"Everything was good, felt good," Crawford said. "Same as yesterday."
The Rays' everyday left fielder, who is trying to come back from a right hand injury in time for the first round of the playoffs, hit in the batting cage for the second consecutive day and looked like he was well on his way to being on the active roster for Tampa Bay's first playoff game Thursday.
Crawford will play in an instructional league game Monday at 1 p.m. ET at the team's Minor League complex in St. Petersburg.
"I'm going to go to the instructional league tomorrow, see how that goes," Crawford said. "I'll probably have five at-bats, something like that, do some situational stuff -- get on base, go to the outfield, play defense.
"I'm just happy to be back swinging a bat again. I need to get back to game speed. You know, I'm just going over there to see where I'm at. Right now, you can't really tell."
Rays manager Joe Maddon has conceded that Crawford looks good, but Maddon has not committed to having his everyday left fielder on his playoff roster.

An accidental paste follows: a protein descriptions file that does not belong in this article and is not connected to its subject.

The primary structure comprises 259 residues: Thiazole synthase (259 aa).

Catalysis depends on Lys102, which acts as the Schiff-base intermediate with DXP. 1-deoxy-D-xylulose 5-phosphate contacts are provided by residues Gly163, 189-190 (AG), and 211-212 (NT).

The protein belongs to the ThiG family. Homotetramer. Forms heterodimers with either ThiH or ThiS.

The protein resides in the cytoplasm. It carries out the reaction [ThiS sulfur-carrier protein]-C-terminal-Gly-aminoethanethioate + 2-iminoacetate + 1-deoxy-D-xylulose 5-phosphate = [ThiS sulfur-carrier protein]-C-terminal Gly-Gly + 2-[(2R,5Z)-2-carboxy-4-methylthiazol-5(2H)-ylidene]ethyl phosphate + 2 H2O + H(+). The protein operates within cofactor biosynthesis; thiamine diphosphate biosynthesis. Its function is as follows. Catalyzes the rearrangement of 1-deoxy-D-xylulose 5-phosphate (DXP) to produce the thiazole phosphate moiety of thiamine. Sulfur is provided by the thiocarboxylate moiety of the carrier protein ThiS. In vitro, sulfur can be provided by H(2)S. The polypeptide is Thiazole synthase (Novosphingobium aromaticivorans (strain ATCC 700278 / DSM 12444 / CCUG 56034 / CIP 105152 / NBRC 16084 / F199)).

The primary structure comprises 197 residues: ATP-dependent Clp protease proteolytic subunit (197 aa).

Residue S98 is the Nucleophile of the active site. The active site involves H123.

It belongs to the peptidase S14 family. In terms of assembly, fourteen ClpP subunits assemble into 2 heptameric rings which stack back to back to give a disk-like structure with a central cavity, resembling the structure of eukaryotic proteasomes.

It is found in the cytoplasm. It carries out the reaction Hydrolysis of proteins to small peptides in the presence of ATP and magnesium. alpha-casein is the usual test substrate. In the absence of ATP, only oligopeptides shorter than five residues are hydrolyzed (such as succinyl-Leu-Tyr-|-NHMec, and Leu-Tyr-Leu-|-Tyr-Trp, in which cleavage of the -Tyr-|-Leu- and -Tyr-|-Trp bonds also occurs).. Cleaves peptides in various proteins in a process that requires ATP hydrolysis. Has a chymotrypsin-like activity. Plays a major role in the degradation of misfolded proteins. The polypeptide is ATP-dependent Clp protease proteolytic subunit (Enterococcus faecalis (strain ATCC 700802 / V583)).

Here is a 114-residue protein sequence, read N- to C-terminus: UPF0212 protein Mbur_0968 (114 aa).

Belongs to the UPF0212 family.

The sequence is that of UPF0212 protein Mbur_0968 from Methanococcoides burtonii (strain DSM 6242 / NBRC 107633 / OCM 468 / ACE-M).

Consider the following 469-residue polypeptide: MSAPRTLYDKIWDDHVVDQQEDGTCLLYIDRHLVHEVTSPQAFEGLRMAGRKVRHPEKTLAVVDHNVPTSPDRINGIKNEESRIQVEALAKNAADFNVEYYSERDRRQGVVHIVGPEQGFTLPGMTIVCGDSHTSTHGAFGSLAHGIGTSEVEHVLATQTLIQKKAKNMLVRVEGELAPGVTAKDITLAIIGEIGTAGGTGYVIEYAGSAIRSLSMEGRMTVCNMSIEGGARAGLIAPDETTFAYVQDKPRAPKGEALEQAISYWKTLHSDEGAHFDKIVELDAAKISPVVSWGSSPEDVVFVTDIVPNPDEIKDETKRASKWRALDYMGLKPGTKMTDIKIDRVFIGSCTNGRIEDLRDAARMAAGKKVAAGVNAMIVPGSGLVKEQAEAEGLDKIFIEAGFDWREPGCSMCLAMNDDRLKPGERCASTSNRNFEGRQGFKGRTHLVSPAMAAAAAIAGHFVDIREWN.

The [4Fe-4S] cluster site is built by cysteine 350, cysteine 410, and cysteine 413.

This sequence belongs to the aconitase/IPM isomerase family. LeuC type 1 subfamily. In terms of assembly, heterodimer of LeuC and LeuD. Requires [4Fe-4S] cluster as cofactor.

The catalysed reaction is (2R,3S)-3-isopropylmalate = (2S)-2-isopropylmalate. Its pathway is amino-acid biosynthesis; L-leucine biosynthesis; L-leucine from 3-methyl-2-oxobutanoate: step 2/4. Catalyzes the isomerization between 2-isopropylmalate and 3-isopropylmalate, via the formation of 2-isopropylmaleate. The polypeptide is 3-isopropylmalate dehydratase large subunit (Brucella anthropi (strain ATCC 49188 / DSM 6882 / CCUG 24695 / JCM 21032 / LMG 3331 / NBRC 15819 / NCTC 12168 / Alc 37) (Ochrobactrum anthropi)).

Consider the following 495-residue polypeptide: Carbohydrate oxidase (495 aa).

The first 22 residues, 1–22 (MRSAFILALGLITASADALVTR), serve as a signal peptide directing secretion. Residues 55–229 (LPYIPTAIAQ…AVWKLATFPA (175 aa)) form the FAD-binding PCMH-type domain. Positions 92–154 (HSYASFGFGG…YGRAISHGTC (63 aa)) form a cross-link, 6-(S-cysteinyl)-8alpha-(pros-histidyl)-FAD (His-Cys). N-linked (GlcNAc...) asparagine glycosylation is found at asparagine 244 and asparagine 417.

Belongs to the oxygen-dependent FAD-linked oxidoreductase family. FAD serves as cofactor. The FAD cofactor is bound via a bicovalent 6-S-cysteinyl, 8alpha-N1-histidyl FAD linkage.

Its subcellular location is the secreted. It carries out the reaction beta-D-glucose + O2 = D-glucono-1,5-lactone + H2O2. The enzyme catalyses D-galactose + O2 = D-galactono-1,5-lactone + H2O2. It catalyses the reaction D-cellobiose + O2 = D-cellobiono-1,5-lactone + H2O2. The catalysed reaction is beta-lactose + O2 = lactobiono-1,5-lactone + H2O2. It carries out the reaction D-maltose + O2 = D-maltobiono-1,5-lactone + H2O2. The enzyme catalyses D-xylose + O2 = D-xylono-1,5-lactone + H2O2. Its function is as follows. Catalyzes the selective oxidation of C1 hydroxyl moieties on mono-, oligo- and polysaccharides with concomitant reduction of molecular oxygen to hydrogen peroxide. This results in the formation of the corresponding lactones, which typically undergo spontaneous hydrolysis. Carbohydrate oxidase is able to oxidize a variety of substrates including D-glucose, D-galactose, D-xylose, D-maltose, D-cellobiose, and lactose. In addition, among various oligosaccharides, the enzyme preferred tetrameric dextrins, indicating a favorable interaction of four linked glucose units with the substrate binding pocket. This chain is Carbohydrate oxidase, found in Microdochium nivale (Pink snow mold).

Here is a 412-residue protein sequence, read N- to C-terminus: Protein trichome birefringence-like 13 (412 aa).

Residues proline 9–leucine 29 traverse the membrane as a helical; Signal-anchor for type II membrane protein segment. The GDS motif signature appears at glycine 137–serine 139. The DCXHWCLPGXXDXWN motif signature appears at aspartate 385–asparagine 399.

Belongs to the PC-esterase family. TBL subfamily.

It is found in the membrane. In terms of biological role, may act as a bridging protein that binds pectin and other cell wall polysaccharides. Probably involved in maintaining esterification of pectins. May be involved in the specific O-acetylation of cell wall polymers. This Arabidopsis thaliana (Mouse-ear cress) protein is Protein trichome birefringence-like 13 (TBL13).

"Again, I was watching him," Maddon said. "He looked good. We'll see. It's one of those things where we don't know the answer until we go ahead and do it. ... We're going to be seeing some good pitching. They're all ready to be pitching playoff baseball. He has not been playing. That would be something to think about. But what I'm seeing looks pretty good."
Crawford said he will plead his case to Maddon if necessary.
"[I will] try and convince him to let me play," Crawford said.
Until being activated prior to Friday night's game against the Tigers, Crawford had been on the disabled list since Aug. 10, recuperating from surgery to repair the subluxation of his right middle finger tendon. He was hitting .273 with 10 triples, eight home runs and 57 RBIs at the time of his injury. He had stolen 25 bases in 32 attempts.
The 27-year-old two-time All-Star is a career .293 hitter with 84 triples, 70 homers and 302 stolen bases in 6 1/2 seasons.
Crawford's injury was located at the base of the middle finger at the joint connecting the finger to the hand. The tendon used to straighten the finger came out of its groove, causing the finger to lock into position when he bent it downward. He had surgery on Aug. 14 to repair the problem.
Bill Chastain is a reporter for MLB.com. This story was not subject to the approval of Major League Baseball or its clubs.Less